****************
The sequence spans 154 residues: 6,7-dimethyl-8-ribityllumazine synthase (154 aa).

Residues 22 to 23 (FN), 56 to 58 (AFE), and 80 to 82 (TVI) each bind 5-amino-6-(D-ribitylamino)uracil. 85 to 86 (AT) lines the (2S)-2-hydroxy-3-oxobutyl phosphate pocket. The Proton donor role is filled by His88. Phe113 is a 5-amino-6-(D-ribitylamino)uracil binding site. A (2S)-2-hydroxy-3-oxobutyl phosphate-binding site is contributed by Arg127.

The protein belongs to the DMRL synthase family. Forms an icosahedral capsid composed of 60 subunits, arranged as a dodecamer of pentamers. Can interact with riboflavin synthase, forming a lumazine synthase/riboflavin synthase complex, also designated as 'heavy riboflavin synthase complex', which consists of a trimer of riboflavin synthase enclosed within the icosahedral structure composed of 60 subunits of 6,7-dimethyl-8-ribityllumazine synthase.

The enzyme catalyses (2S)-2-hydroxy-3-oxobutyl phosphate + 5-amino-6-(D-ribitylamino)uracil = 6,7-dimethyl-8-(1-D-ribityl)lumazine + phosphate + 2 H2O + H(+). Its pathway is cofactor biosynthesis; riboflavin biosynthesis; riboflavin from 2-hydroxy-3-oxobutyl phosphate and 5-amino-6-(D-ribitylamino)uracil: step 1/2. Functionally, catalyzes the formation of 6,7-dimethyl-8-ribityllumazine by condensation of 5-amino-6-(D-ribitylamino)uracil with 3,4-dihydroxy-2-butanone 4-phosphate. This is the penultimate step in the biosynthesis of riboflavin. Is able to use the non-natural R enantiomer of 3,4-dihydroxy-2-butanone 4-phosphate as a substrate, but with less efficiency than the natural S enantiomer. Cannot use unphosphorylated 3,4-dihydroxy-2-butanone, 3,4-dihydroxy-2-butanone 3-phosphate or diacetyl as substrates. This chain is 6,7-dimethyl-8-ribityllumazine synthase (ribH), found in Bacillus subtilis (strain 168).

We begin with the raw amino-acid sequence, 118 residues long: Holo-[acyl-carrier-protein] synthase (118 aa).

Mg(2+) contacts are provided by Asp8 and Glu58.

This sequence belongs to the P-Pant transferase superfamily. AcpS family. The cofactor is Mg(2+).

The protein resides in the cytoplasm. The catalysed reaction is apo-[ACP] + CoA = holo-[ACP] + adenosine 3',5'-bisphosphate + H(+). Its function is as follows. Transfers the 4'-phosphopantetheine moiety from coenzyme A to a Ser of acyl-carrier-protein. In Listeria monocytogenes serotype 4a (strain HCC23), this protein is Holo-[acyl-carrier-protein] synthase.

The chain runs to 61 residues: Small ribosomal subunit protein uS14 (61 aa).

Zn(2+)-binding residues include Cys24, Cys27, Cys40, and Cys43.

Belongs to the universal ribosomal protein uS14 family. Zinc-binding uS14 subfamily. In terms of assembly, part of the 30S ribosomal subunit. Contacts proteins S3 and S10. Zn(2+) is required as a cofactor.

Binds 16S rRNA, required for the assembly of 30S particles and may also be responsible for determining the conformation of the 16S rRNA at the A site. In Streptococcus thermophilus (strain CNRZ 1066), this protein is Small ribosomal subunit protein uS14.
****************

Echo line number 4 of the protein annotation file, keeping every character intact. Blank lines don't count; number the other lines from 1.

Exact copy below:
The enzyme catalyses (2S)-2-hydroxy-3-oxobutyl phosphate + 5-amino-6-(D-ribitylamino)uracil = 6,7-dimethyl-8-(1-D-ribityl)lumazine + phosphate + 2 H2O + H(+). Its pathway is cofactor biosynthesis; riboflavin biosynthesis; riboflavin from 2-hydroxy-3-oxobutyl phosphate and 5-amino-6-(D-ribitylamino)uracil: step 1/2. Functionally, catalyzes the formation of 6,7-dimethyl-8-ribityllumazine by condensation of 5-amino-6-(D-ribitylamino)uracil with 3,4-dihydroxy-2-butanone 4-phosphate. This is the penultimate step in the biosynthesis of riboflavin. Is able to use the non-natural R enantiomer of 3,4-dihydroxy-2-butanone 4-phosphate as a substrate, but with less efficiency than the natural S enantiomer. Cannot use unphosphorylated 3,4-dihydroxy-2-butanone, 3,4-dihydroxy-2-butanone 3-phosphate or diacetyl as substrates. This chain is 6,7-dimethyl-8-ribityllumazine synthase (ribH), found in Bacillus subtilis (strain 168).